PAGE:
• How to get husband to realize I am still recovering from my cancer treatments. Nothing has changed. I still have all the resposibilities, ch

    Asked by lou3863 on Wednesday, December 5, 2012

    How to get husband to realize I am still recovering from my cancer treatments. Nothing has changed. I still have all the resposibilities, ch

    17 Answers from the Community

    17 answers
    • Debbie's Avatar

      louLou3863 - you are at the right place for support! Can you be a bit more specific in your question?

      almost 8 years ago
    • ticklingcancer's Avatar

      Looks like you may have hit enter before you finished typing.

      almost 8 years ago
    • Harry's Avatar

      If you find an answer, DON'T TELL MY WIFE! :-)

      almost 8 years ago
    • SueRae1's Avatar

      Hugs. Maybe you and your DH should speak to a third party where you both can express what you need from each other.

      almost 8 years ago
    • JenniferC's Avatar

      I think SueRae1 has a good suggestion in going to talk to someone, but I also know that is easier said than done...have tried to get my husband to go to counseling with me in the past and it's not easy to do. I also struggle with feeling like I do everything around the house and for my two small kids while still recovering from cancer treatment/surgery. Wish I had answers for you...but know that I can sympathize and am thinking of you.

      almost 8 years ago
    • nancyjac's Avatar

      The old adage "if you keep doing what you have always done, you will continue to get what you've always got" comes to mind. If you "still have all the responsibilities", why would you expect that to change post treatment if it didn't change before or during treatment? Spouses aren't usually mind readers. If your husband need to take over some responsibilities that you have always had, then you need to tell him so. How else would he know?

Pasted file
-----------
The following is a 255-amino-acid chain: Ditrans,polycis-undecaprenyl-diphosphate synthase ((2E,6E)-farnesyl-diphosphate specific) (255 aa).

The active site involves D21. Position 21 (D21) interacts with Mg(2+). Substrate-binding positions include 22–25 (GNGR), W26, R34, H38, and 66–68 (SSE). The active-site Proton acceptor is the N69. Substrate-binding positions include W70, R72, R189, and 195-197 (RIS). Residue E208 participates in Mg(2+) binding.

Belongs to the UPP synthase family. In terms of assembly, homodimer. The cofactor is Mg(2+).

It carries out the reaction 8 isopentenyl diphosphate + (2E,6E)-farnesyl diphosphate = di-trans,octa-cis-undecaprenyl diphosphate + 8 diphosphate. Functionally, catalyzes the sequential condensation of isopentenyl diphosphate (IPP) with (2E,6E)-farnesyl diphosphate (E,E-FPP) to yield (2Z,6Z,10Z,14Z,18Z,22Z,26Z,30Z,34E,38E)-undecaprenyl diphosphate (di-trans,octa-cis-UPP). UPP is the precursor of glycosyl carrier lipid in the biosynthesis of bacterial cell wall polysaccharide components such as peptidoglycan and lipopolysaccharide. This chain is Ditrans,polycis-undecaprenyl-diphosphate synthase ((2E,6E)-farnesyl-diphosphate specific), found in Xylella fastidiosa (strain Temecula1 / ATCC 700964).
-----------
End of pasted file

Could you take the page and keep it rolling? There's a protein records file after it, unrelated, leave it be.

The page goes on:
almost 8 years ago
    • karen1956's Avatar

      Have you asked your DH to do specific chores? Maybe he doesn't know what to do? Sit down with DH and tell him what you need....if you feel you need help with this, ask an inpartial 3rd party to help you...such as maybe your oncologist, pcp, clergy or mental health therapist....

      almost 8 years ago
    • JennyMiller's Avatar

      I have never been comfortable asking for help -- regardless of how I have felt, I have remained my stubborn self and will struggle. However, I am blessed with a wonderful husband who has become tuned into me. He has learned that I will not ask -- so he has taken the initiative on his own. He has always loved to cook so that was a help. After surgery, he took over vacuuming and running the laundry through (I fold) -- I am feeling better now and getting my energy back but he seems to be in the routine and who am I to stop him -- lol! His understanding of my nature is not the case with all husbands. I think that we have to remember that they are also on a "journey" - that of the caregiver. They are also devastated by the diagnosis - they feel helpless because they cannot make it better - they may hesitate to take over chores in fear of making the patient feel even less adequate. They may need to know that help is not only okay but much needed and appreciated. The key is to swallow our pride -- let go of the stubborness -- to be open & honest -- and tell him what our needs are. The fact is - he may appreciate knowing what he can do to assist in this battle. Not sure if my thoughts are helpful but I wish you the best.

      almost 8 years ago
    • Crash's Avatar

      As a man, I can tell you that we are often clueless. You will have to sit him down, look him square in the face, state that you are still not up to being your regular self, that you need more help from him, and that if that help does not materialize right now, he is going to lose his marital privileges!